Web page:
Audio-based navigation for vision impaired peopleBy RLSB and ustwo
Using the London Underground can be trying at the best of times – it’s busy, hot and noisy. Some stations service many lines on numerous platforms, so it’s easy to get lost even if you’re a seasoned Tube user. The task becomes more daunting if you have a vision impairment. In 2014, the RLSB's Youth Forum challenged ustwo, a digital design studio, to help them address the challenge of independent navigation on the London Underground.
Fast forward 18 months and this collaboration has grown into Wayfindr, a joint venture between the Royal London Society for Blind People and ustwo. The aim of this venture is to empower vision impaired people across the world to navigate independently through their environment, be it train stations, shopping centres or hospitals, for example. To do this, Wayfindr is setting the first open standard for audio navigation, feeding into digital navigation services and the built environment.
With limited or no vision, navigating an unfamiliar environment means you are wholly reliant on auditory cues or a sighted guide for directions. Emerging technologies such as smartphones and Bluetooth Low Energy (BLE) Beacons could be the future of independent navigation for blind people, but a current barrier is the lack of consistency.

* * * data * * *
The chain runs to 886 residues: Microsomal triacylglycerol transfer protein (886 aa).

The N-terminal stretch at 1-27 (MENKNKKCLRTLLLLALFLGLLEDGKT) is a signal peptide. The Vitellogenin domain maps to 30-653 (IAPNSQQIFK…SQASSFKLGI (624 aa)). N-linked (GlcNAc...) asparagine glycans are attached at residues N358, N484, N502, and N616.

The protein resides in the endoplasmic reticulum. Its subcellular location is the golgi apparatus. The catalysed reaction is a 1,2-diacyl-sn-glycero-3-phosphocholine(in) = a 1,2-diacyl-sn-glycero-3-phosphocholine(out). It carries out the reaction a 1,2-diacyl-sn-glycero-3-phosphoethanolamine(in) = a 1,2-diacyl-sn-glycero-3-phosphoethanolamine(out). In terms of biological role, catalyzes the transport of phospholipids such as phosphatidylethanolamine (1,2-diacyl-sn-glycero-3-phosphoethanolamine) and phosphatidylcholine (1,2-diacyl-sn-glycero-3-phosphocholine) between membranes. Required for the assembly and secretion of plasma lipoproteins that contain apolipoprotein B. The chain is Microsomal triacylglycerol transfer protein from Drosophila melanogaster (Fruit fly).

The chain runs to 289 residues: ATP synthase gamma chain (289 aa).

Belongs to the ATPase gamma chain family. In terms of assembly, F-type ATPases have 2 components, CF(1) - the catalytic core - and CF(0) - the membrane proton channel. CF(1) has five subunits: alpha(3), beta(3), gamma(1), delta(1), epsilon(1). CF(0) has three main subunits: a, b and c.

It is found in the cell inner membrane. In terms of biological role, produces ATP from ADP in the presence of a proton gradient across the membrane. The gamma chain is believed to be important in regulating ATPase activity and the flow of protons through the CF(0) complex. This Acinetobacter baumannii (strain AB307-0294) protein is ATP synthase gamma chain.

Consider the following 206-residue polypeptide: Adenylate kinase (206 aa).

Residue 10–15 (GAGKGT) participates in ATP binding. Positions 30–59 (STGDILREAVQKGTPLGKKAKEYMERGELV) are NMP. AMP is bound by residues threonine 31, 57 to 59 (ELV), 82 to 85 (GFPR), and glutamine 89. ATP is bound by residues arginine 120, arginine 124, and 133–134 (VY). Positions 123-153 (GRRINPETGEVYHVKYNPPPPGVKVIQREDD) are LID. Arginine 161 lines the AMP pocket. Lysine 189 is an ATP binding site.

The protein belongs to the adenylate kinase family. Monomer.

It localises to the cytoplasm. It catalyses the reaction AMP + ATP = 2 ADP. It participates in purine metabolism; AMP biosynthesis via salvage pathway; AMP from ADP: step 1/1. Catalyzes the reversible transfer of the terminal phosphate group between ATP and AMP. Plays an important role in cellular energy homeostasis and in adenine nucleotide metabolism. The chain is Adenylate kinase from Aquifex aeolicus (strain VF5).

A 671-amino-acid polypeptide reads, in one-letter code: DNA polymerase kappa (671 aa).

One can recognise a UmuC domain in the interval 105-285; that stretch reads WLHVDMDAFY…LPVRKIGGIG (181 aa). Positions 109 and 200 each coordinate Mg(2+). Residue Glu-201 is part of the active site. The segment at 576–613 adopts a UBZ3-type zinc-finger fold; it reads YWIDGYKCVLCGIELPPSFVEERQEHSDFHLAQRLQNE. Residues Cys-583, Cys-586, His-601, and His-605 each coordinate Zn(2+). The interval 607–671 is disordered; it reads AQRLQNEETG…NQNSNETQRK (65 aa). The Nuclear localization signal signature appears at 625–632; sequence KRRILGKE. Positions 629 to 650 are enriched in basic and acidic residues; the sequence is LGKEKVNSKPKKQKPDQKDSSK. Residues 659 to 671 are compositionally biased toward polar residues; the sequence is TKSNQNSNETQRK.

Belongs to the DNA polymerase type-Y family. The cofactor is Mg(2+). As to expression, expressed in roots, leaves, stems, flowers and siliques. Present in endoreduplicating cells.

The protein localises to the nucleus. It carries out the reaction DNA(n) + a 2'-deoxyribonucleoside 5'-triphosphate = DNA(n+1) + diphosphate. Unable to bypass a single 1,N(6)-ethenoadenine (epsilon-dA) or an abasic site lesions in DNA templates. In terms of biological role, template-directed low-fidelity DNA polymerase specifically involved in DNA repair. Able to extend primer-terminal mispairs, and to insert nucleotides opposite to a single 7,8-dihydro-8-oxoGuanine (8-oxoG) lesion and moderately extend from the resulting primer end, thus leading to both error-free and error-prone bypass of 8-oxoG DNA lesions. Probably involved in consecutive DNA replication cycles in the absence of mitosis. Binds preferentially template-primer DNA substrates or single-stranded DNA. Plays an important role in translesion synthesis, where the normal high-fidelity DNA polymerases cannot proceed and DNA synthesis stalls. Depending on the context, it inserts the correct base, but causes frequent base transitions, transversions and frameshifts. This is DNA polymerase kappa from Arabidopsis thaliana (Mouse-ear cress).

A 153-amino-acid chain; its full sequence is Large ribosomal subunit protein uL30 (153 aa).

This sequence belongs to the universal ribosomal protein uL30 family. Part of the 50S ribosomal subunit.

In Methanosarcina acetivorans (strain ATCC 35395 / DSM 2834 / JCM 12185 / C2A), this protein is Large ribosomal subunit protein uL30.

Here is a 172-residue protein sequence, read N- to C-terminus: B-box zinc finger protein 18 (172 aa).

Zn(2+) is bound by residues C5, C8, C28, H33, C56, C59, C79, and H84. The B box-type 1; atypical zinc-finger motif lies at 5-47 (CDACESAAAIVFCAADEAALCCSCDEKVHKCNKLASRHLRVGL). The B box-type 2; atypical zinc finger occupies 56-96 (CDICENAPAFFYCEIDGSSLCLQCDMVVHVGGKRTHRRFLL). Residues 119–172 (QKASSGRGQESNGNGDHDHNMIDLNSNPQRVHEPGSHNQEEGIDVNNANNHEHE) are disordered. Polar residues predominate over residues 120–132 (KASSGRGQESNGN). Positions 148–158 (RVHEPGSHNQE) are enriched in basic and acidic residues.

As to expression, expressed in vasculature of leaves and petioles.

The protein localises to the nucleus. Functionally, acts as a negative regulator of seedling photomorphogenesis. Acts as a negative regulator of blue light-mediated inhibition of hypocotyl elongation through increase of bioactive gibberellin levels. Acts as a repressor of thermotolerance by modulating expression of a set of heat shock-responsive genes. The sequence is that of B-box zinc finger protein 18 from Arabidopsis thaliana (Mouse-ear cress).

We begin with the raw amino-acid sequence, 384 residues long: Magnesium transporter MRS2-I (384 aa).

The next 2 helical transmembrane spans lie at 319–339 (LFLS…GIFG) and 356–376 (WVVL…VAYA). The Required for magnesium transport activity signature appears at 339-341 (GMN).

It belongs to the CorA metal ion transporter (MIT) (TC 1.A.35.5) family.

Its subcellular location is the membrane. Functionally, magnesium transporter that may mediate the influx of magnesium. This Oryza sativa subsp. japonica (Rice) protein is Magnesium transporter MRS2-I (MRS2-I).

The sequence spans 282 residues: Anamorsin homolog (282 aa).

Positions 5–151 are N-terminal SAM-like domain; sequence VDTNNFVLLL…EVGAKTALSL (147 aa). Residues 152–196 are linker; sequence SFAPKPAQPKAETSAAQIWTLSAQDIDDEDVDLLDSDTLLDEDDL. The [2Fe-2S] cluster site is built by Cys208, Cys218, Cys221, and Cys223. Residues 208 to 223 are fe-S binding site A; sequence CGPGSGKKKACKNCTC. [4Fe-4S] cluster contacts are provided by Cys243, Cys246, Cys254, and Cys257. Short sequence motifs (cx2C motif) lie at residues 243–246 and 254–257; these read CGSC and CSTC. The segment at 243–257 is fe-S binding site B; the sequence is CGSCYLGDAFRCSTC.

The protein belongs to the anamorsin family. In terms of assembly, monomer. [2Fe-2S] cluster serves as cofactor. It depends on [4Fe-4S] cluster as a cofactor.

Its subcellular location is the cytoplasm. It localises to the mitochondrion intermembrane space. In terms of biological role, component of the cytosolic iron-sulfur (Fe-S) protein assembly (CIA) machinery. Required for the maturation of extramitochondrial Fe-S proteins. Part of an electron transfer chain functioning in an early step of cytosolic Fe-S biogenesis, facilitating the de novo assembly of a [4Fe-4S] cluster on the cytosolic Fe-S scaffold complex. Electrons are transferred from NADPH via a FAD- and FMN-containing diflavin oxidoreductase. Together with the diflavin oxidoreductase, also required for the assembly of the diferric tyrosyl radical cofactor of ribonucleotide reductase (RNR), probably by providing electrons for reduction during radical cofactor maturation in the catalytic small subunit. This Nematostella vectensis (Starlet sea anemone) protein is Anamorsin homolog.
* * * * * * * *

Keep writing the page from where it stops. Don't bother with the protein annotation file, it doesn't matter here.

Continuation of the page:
Sharing the insights from their live trials, Wayfindr provides built environment owners and digital navigation services with the guidance they need to open up their venues and services to vision impaired people. The guidelines are validated by testing with real users, in real settings, making real time adjustments to the Wayfindr Standard and accompanying prototype app.
The current trial at London Euston uses a smartphone application that guides blind users with spoken instructions, which they listen to on headphones. The system uses Bluetooth beacons around the station, the location of the user’s phone and relay the relevant message, such as ‘Turn left and walk down the stairs – there are nine steps’.
As the user progresses through the station to the next beacon, the next message is delivered. The vocal prompts are sparse enough not to be confusing, but regular enough to reassure the user that they are on the right track – for example in longer corridors there might be a message saying ‘you are halfway down the corridor’ to let the user know that they haven’t taken a wrong turn.
Wayfindr was a semi-finalist for the Nesta Inclusive Technology Prize 2015. It has also received support from Google.org and Comic Relief's Tech for Good Programme.
To support this project or to receive updates on the team’s work, visit their website www.wayfindr.net – they would be delighted to hear from you.
Image courtesy of Wayfindr
Last updated: 26th of June, 2015